Oxycontin has been a widely abused drug for years, and while it helped millions deal with legitimate pain, many were abusing it.

It made headlines when Rush Limbaugh was found to have taken a liking to it.

Trying to take a new step towards safety, the manufacturers of the pill, Purdue Pharma, took steps to decrease the ability to abuse the drug.

Once able to be crushed into a liquid and injected, the compounds were made to turn gelatinous when crushed and placed into water.

Now, according to new research in the New England Journal of Medicine, more opiate addicts are skipping the oxycontin and seeking out heroin.

Researcher Theodore Cicero and his colleagues surveyed more than 2,500 painkiller addicts about their drug habits and found that there’s a shift in drug abuse.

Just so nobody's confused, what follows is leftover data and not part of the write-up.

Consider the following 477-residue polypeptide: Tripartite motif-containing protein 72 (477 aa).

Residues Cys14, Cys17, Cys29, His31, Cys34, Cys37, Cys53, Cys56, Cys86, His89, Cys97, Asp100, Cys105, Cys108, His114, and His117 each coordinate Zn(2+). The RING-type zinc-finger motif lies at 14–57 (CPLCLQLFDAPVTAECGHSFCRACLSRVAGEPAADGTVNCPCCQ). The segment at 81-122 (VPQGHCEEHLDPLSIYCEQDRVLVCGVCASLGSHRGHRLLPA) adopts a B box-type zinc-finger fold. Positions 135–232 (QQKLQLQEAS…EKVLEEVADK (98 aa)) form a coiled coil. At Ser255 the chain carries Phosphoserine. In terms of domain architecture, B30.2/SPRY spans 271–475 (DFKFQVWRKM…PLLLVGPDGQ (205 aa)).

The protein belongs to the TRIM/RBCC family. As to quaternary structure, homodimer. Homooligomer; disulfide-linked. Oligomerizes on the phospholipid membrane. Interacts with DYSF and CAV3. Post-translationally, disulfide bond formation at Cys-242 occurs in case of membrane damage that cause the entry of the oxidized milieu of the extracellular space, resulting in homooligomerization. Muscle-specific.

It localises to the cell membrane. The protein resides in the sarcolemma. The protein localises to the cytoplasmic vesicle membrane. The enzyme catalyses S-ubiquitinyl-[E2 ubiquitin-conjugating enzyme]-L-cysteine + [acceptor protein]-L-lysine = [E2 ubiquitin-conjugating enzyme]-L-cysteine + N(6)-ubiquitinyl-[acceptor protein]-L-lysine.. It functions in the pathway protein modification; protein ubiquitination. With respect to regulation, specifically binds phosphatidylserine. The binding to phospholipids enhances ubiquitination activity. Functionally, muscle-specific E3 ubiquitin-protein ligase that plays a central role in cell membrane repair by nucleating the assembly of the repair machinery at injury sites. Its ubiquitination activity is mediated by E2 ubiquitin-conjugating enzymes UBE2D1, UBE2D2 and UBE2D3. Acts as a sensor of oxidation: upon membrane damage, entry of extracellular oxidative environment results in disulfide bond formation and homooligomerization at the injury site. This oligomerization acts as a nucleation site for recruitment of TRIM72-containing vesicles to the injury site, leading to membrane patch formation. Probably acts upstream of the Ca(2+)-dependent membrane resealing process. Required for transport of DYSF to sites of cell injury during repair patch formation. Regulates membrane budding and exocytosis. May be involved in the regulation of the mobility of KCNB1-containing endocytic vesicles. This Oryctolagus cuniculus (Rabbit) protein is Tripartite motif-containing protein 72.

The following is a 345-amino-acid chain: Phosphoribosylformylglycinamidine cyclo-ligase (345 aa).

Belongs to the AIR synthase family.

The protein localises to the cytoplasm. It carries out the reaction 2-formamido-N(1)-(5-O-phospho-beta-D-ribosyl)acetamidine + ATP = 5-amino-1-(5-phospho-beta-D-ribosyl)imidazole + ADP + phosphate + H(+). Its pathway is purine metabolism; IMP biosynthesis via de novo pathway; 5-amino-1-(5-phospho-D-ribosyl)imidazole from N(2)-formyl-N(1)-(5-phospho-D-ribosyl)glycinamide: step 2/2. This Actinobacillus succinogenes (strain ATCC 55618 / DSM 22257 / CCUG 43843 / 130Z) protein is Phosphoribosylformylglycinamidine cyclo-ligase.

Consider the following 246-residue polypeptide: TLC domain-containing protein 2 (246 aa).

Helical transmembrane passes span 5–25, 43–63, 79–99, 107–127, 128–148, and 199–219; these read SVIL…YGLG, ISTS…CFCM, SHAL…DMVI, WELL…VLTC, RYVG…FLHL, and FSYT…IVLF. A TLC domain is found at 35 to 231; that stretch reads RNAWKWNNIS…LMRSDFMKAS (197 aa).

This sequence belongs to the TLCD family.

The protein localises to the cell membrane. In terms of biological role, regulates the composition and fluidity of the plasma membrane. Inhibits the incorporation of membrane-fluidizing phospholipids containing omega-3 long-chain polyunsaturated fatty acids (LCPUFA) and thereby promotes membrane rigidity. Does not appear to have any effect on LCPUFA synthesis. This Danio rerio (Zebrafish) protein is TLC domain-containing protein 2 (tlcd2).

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OxyContin’s status as the primary drug of choice among opiate users decreased from 35.6% of respondents before the introduction of the new formula to 12.8% nearly two years later.

But with that solution on the oxycontin abuse, came another problem. Thousands of users turning to heroin.

66% of the abusers surveyed said that they just switched to another opiate.

When once upon a time you had people abusing oxycontin, they weren’t dying from the abuse. But heroin use is one of the leading causes of overdoses.

Purdue Pharma, in a statement to the Chicago Tribune, says the trend found by Cicero and his colleagues is consistent with studies conducted by the company, and suggests that to curb painkiller abuse, other companies should follow its example.

“It is unreasonable to expect the reformulation of one medication by one pharmaceutical company would reduce overall opioid abuse,” the company said in a statement.

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